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Criminalizing information A new law could deal a huge blow to investigative journalism in Russia

Source: Meduza

A group of Russian lawmakers from the ruling United Russia party have introduced a bill to the Russian State Duma that would increase the punishment for leaking personal data and criminalize the use of such data. While the new bill doesn’t specifically mention journalists, it does ban the media from disseminating a person’s “private information.” There are already several Russian laws against “violating privacy,” including against “unauthorized” access to computer information and personal correspondence, but the new law (an amendment to Article 272 of Russia’s Criminal Code), if adopted, would take precedence over the others and impose harsher penalties.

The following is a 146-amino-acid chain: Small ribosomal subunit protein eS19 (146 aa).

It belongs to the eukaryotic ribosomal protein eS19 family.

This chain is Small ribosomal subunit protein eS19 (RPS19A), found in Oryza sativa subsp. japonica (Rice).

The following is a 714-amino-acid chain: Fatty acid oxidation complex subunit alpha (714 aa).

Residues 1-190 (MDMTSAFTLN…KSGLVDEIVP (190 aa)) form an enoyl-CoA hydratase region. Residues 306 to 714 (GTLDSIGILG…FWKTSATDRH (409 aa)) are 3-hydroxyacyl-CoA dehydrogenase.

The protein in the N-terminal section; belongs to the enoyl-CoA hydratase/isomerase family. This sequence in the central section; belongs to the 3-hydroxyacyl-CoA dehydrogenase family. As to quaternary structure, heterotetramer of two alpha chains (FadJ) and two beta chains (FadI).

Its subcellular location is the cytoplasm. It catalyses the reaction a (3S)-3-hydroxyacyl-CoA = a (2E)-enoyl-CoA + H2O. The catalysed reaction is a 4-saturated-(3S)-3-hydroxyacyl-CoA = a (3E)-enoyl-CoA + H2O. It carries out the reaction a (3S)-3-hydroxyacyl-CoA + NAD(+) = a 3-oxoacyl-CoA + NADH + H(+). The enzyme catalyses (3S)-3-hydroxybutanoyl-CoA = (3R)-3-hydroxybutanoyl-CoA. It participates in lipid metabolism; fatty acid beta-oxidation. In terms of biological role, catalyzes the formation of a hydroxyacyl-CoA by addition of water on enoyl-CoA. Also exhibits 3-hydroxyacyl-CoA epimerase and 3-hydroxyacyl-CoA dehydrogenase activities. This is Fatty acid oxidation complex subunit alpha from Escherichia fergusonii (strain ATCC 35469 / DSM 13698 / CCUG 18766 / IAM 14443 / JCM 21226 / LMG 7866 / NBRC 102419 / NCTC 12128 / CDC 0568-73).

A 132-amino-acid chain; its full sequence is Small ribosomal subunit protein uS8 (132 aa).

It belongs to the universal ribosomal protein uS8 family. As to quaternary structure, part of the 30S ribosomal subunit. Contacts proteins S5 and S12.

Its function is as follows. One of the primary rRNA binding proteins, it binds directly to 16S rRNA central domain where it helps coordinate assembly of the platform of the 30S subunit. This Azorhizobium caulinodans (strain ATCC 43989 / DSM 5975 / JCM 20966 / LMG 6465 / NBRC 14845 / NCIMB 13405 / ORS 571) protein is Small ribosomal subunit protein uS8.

As independent publication Agenstvo points out, if passed, the bill would deal a huge blow to investigative journalism in Russia. Using information from leaked databases could lead to a 10-year prison sentence. “Analyzing databases is one of the last methods of investigative journalism left at the disposal of Russian journalists,” Agenstvo notes. In recent years, such investigations have led to the disclosure of the identities of the GRU officers who poisoned the Skripal family and the FSB officers who poisoned Alexey Navalny.

The harshest sentences are reserved for those operating as part of an “organized group,” defined as a group with designated roles and responsibilities and a predetermined plan of action. Any journalist receiving instructions from an editorial board could easily fall under this category. Freelancers collaborating on an independent project might be charged as members of “a group acting on prior conspiracy” and face up to six years in prison.

The bill, which was introduced by influential Duma members, is almost certain to pass.

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Cover photo: Alexander Nemenov / AFP / Scanpix / LETA

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